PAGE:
SALT LAKE CITY (AP) — A Salt Lake City train worker who was kidnapped during his shift by a father and son on the run from police died just over two hours later in the wind-swept Wyoming countryside, beaten beyond recognition and his neck slashed, authorities said.
Flint Wayne Harrison and Dereck James "DJ" Harrison left Kay Ricks to die and went to a fast-food drive-thru, prosecutors said in charges filed Tuesday.
Ricks was beaten to death by the Harrisons on their way to a remote Wyoming hideout, dodging police who say they tied up five women in a Utah basement. The pair was arrested after a five-day manhunt, prosecutors said.
The new kidnapping and murder charges filed in Lincoln County, Wyoming, offer the first detail into how authorities believe the 63-year-old Ricks, a family man and veteran Utah Transit Authority worker, was killed on May 12.
The case could carry the death penalty, though County Attorney Spencer Allred declined to say whether he'll seek it. It's not clear why the pair took Ricks with them as they fled Salt Lake.
The Harrisons had been lying low for two days when Ricks reported to work at about 3 p.m., according to documents written by Special Agent Mike Carlson of the Wyoming Division of Criminal Investigation.
Ricks left the authority yard in his white, Ford F150 pickup truck to work at the 9th Street Substation. At around 5 p.m., a radio dispatcher heard a commotion over Ricks' radio. Then it went silent.
Investigators estimate the father and son crossed into Wyoming with Ricks in his truck at about 6:24 p.m. About 45 minutes later, they turned down a dirt road leads to Cumberland Bridge, spanning the North Fork of Little Muddy Creek.
Authorities say the Harrisons beat Ricks with a blunt object for 18 minutes and dragged his body under sagebrush.
That night, both UTA and Ricks' wife reported him missing.
His body was found five days later. Investigators also found a bloody utility knife under Ricks' left foot and an autopsy found he suffered cuts to his neck and defensive wounds to his forearms and hand.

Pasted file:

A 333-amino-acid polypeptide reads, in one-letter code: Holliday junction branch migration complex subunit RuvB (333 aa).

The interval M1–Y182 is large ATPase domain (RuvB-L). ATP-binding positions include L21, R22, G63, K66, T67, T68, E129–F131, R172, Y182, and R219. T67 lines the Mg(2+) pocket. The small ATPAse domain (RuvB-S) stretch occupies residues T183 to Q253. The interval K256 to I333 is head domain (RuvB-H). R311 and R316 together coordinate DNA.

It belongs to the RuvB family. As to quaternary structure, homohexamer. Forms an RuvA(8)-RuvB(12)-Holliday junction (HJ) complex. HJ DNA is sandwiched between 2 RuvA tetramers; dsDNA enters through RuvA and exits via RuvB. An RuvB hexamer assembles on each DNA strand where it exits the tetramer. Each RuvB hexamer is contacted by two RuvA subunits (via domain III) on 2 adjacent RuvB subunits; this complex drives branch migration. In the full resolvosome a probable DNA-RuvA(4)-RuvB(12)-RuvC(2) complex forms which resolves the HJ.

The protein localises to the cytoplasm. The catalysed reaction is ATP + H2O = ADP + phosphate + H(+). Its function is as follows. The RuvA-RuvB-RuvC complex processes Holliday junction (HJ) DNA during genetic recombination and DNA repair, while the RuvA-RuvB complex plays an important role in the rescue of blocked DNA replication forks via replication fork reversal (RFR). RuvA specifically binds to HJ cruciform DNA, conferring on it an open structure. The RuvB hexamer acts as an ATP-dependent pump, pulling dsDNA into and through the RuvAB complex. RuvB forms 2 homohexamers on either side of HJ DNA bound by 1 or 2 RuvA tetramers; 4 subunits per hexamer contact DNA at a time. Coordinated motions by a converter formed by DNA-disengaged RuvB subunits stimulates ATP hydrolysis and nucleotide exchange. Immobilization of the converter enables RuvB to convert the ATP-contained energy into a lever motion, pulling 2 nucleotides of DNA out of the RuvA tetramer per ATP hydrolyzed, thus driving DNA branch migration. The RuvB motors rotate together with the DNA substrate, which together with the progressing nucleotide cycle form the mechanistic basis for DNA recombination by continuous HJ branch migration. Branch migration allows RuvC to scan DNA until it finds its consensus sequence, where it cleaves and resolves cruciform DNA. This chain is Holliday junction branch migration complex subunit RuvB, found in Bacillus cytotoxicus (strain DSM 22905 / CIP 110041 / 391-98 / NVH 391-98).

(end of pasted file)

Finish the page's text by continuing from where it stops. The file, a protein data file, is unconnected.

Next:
The Harrisons were caught after Flint Harrison, 51, turned himself him. He told authorities his son, 22, was hiding at a campsite nearby and warned that he would shoot it out with officers, according to Carlson's statement.
"F. Harrison told the investigator that D. Harrison was a 'killer' and he had killed people in the past and how D. Harrison would steal a vehicle to get away," Carlson wrote. Dereck Harrison was spotted near a roadblock a few hours later and arrested.
The Harrisons are being held on separate kidnapping and other charges in Utah, and it unclear when they will be brought to Wyoming to face charges there. Utah lawyers for the two men said they could not comment on the Wyoming case.
Utah prosecutors say the Harrisons lured a woman and her four teenage daughters to a house Centerville, Utah, with an invitation to a barbecue, then tied them up and beat them with a baseball bat on May 10. Authorities claim the men had been using methamphetamine and wrongly believed the mother had turned them in to authorities.
The Harrisons drove away after the women got free and abandoned their own vehicle shortly afterward, police said. The police search grew to include Pinedale, Wyoming, some 240 miles from Salt Lake City, because Flint Harrison has a home there and his ex-wife told investigators he was likely to hide out there.
Ricks' Utah Transit Authority truck was also found near the suspects' hideout, the transit authority markings painted over with spray paint, investigators said.
A spokesman for the Ricks family said he was sickened by the events.
"How could somebody do this?" Richard Massey said. "We're just sad, to tell you the truth."